Notes from South of the Border
View of Mulege wetlands

This section contains entries written for the UC BEE, the monthly newsletter for volunteers and staff of the
UC Berkeley Botanical Garden, about our botanizing in Baja California, and starting in October, 2012.

Click on any photo for a larger image.

BEE DEC 2017

Because life sometimes can throw a monkey wrench into the pursuit of botanical bliss, it's been almost 18 months since my last entry. However, while unable to spend time sharing my "discoveries" with my readers this past Spring, I was still able to get out into the field now and then, where I came across some interesting plant species in the newly forming wetland along the Mulegé River near the Ojo de Agua.

The wetland is the direct result of a dredging/canal-project-gone-wrong that ended up exposing a large portion of the subsurface water table within the palm orchard. After a major hurricane (Odile; see Jan 2015 issue) and a series of minor flash floods since then, a wealth of hydrophytic (water-loving) species have quickly infiltrated the area and it has become a lovely spot  for birds, insects, and one particular botanist. See also the March 2013 and June 2015 issue for more info on the area.

January 17 to April 15, 2017 - El Ojo, Mulegé River

After so many years (thirteen) meticulously scouring the area around Mulegé, each season I don't expect to come across many new (to me) species to add to my inventory list. However, this Spring yielded 4 new species along the river, plus one desert perennial. I also followed the progress of a couple of introduced species that are slowly establishing themselves in a few places beyond their former domesticated gardens. Following are some photos of the area, both from previous years and this past Spring, to show how much the area has changed. You'll also find photos of individual species.

Ojo 2015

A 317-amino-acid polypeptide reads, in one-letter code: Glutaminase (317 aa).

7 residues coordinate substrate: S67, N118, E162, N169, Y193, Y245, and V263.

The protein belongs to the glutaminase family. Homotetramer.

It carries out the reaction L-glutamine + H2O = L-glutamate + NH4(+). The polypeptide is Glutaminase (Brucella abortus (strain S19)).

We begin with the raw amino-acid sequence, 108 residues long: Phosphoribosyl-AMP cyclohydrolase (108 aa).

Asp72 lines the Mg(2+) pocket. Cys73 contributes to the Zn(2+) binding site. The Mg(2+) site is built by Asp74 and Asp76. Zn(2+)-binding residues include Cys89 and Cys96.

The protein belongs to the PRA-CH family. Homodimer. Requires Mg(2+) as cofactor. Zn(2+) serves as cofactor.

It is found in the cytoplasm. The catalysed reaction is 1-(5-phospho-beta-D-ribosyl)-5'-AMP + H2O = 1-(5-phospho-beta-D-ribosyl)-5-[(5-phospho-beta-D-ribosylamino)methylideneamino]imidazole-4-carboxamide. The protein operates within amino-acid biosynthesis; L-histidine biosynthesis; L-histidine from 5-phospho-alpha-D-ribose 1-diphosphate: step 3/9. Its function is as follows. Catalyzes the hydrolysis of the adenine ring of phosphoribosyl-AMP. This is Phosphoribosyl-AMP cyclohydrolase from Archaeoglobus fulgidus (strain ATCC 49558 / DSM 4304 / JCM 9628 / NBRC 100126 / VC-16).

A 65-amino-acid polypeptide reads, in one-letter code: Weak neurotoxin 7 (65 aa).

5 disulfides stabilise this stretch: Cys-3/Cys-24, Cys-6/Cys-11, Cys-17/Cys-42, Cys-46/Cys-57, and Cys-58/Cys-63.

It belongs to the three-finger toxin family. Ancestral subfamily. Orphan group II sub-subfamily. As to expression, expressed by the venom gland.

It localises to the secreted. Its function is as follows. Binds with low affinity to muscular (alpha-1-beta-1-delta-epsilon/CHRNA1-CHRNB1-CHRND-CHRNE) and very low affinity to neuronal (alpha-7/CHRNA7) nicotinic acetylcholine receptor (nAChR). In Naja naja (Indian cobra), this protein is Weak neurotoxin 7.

Here is the view of the upper Mulegé River (looking downstream) from Feb. 2015 a few months after they first dredged and bulldozed the Oasis.

New wetland area overview

This is what upstream looked liked in January 2015, about 8 months after the clear-cutting and dredging, and four months after Hurricane Odile flooded the valley and town. The light patch in the upper middle area was razed and the water table exposed in multiple spots.

Ojo Jan 2017

Here is the same view in Jan 2017 after a major flood from Hurricane Odile and a couple of small flash floods. Two older images of this same spot from 2011 and 2013 can be found here.

New wetland area overview

This is the same view from January 2017. The course of the river changed and widened and the bare patches are filling in with hydrophytes. You can see an older image from a nearby spot taken in May 2013 here.

 

New wetland area overview

The new marsh in March 2017.

Livestock drinking in wetlands

The wetland area is a favorite place for nearby residents to let their livestock graze. Here a couple of locals lead their horses down to drink.

Petunia parviflora growth habit

Seaside petunia or Petunia Costera (Petunia parviflora, Solanaceae). First seen in the west ditch in Feb. 2013, this native annual was making quite a showing in the wetland. Some plants formed mats 1m or more across.

New wetland area overview

You can see an image here of this same view from March 2013.

plants in new marshland

An example of the diversity and density of species that have been thriving in the wetlands. The soil varies from damp to saturated. In this image there are at least 7 species (Amauria, Bacopa, Cyperus, Heliotropium, Nicotiana, Stemodia, and Typha).

Petunia parviflora flower

Flower of Seaside Petunia or Petunia Costera (Petunia parviflora). My first sighting in 2012 had been of a tiny specimen, about 15 cm L x 5 cm W, and that was exciting. The flowers are about 5 mm D. The leaves are fleshy.

 

Habit of Stemodia durantifolia